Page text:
Why did Pakistan launch operations against militants?
www.chinaview.cn 2009-05-01 18:19:34   Print

    By Li Jingchen

    ISLAMABAD, May 1 (Xinhua) -- It is the fourth continuous day since Pakistani security forces launched operations against militants on April 28 in the country's northwest, the very place where the authorities signed documents to make peace only half a month ago.

    Why did the Pakistani government and the military launch the operations at this moment? There are both internal and external factors behind the incident, according to analysts.

    In February this year, the North West Frontier Province (NWFP) and the banned Tehreek-e-Nafaz-e-Shariat-e-Mohammadi (TNSM), or the Movement for the Enforcement of Islamic Law, agreed that the Islamic Sharia law would be enforced in Malakand, a division in the NWFP, if the Taliban there lay down their weapons. The Malakand division comprises Buner, Dir and Swat and other districts.

    On April 13, the National Assembly, the lower house of the Pakistani parliament, passed a resolution on the peace deal and President Asif Zardair signed it into law on the same day.

    While the United States expressed concerns over the Swat deal, a number of Taliban militants entered the neighboring Buner district, which is less than 100 km from the Pakistani capital of Islamabad.

    Taliban's movement added more worries to the U.S. side and provided it with a strong excuse to press Pakistan for immediate action.

    "I think the Pakistani government is basically abdicating to the Taliban and the extremists," U.S. Secretary of State Hillary Clinton told legislators in a hearing in Washington on April 22.

    She said that the U.S. was trying to persuade the Pakistani government that its traditional focus on India as a threat had to shift to Islamic extremists.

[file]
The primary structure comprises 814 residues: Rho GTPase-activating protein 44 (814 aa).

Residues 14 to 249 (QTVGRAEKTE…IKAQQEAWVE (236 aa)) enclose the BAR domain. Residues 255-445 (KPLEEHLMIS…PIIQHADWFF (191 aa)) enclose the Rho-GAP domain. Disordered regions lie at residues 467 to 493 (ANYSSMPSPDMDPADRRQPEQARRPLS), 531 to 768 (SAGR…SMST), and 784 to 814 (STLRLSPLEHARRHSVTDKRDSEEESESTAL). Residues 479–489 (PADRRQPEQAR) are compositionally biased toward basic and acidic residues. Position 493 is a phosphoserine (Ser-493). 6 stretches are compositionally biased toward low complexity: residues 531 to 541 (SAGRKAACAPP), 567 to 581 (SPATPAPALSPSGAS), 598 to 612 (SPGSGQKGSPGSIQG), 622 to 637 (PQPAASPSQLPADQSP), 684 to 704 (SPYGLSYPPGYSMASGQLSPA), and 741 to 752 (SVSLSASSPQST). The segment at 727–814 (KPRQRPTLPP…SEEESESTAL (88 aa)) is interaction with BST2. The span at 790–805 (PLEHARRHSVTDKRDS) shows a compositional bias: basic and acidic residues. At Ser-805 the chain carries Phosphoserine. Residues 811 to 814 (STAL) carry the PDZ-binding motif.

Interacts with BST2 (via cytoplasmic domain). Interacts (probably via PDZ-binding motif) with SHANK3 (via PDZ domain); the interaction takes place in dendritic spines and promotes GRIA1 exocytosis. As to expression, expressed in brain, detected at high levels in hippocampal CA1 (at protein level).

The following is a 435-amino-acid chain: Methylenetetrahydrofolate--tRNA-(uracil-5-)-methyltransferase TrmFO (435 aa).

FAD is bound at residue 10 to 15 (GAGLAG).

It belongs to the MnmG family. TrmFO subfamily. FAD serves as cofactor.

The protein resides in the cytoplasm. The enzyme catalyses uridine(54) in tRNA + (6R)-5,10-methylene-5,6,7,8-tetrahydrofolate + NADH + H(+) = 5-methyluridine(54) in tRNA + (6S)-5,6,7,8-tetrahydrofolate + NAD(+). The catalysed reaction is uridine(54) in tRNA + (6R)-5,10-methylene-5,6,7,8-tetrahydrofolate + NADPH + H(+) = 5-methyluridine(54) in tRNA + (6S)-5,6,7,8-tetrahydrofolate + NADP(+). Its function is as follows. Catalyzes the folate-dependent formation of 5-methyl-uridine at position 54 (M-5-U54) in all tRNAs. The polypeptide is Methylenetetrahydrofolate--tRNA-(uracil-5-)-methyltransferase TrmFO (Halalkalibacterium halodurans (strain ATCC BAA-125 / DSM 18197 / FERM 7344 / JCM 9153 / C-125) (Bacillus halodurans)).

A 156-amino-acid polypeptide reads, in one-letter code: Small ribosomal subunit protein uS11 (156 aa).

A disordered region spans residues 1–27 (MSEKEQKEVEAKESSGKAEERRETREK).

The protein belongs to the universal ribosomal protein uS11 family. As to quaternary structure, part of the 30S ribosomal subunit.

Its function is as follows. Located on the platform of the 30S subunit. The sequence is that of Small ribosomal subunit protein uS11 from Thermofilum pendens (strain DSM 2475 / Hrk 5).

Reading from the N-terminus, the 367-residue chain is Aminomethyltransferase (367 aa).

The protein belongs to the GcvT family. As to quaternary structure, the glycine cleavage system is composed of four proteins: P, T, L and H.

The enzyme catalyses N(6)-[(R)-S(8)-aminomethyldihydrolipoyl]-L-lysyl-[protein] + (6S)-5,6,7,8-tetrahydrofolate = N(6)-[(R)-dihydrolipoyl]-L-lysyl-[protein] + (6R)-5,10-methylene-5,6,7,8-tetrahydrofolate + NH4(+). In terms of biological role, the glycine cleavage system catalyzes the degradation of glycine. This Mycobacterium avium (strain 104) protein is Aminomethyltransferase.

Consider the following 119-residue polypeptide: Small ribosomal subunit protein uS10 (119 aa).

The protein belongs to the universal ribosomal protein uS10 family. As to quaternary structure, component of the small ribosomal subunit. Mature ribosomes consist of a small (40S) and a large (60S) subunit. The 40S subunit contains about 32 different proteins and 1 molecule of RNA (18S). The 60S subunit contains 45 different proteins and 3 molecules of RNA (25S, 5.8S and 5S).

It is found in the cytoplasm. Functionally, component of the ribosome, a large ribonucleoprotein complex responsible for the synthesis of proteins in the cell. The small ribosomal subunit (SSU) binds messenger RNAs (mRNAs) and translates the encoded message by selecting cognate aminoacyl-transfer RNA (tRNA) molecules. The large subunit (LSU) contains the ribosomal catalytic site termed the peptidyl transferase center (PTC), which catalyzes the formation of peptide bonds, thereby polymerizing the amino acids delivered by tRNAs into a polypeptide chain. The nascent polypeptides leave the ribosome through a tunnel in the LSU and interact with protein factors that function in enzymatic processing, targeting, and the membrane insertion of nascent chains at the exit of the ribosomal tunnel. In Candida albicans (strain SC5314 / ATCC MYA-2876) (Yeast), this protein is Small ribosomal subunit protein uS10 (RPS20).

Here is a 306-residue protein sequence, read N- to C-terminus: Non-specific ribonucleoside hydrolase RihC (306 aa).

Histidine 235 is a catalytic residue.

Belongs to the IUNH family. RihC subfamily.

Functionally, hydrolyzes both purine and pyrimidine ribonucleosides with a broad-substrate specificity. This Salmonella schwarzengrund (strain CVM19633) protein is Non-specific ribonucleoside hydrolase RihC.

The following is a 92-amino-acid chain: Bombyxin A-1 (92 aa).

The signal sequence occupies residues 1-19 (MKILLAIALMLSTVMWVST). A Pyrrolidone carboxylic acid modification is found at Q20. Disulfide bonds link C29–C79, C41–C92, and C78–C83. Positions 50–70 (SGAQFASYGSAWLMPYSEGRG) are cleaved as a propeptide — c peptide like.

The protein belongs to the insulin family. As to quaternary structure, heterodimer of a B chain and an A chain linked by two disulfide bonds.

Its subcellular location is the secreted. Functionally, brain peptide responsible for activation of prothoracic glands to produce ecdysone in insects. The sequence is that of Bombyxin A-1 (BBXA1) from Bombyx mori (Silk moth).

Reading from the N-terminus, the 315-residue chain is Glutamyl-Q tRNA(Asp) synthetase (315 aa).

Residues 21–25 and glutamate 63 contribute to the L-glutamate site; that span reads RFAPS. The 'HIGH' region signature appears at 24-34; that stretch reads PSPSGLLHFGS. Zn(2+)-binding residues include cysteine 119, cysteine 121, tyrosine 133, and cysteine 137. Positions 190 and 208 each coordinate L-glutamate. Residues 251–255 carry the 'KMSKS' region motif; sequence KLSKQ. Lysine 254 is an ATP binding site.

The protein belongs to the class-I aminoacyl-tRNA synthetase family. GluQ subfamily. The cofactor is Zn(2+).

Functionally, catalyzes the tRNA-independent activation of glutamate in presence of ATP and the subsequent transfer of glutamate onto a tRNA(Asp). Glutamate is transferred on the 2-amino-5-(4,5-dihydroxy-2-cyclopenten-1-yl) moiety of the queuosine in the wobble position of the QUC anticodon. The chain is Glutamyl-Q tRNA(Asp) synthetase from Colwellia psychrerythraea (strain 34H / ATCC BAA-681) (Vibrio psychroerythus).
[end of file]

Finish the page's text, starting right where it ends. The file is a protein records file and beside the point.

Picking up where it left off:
A toy bomb incident on April 25 in Lower Dir, in which 12 children were killed, led to Pakistani security forces' action against suspected militants' hideouts the following day, killing more than 70 militants.

    In a statement, the military stressed that it took the action on the request of the NWFP provincial government and people of Dir.

    At a press conference on April 28, the military announced operations against militants in Buner.

    The U.S. side wasted no time to welcome Pakistan's military operations against Taliban militants.

    "We think that the military operations that are under way in Buner and Dir districts are exactly the appropriate response to the offensive operations by the Taliban and other militants over the past few weeks," Pentagon press secretary Geoff Morrell said on the same day at a news conference in Washington

    "We are very much encouraging of those efforts and stand ready to help them in any which way that we could," he added.

    U.S. State Department spokesman Robert Wood said separately that the offensive was more than a gesture of goodwill by President Zardari.

    "I don't think it's a question of goodwill. This is something that's in the interest of the government of Pakistan," Wood said. "These Taliban and other extremists have posed an existential threat to Pakistan."

    However, the Pakistani military do not agree that the Taliban are posing a threat to the country. Military Spokesman Major General Athar Abbas insisted that Pakistan had the best knowledge of the people, the history, the geography and the culture of the area and had the ability to analyze and evaluate the threat.

    "And whatever is the threat, from the eastern border, or internal, the western border, we have sufficient forces," he said.

    As for what result will come from Pakistan's military operations and what will happen to the controversial Swat peace deal, people have to wait and see.

Editor: Bi Mingxin
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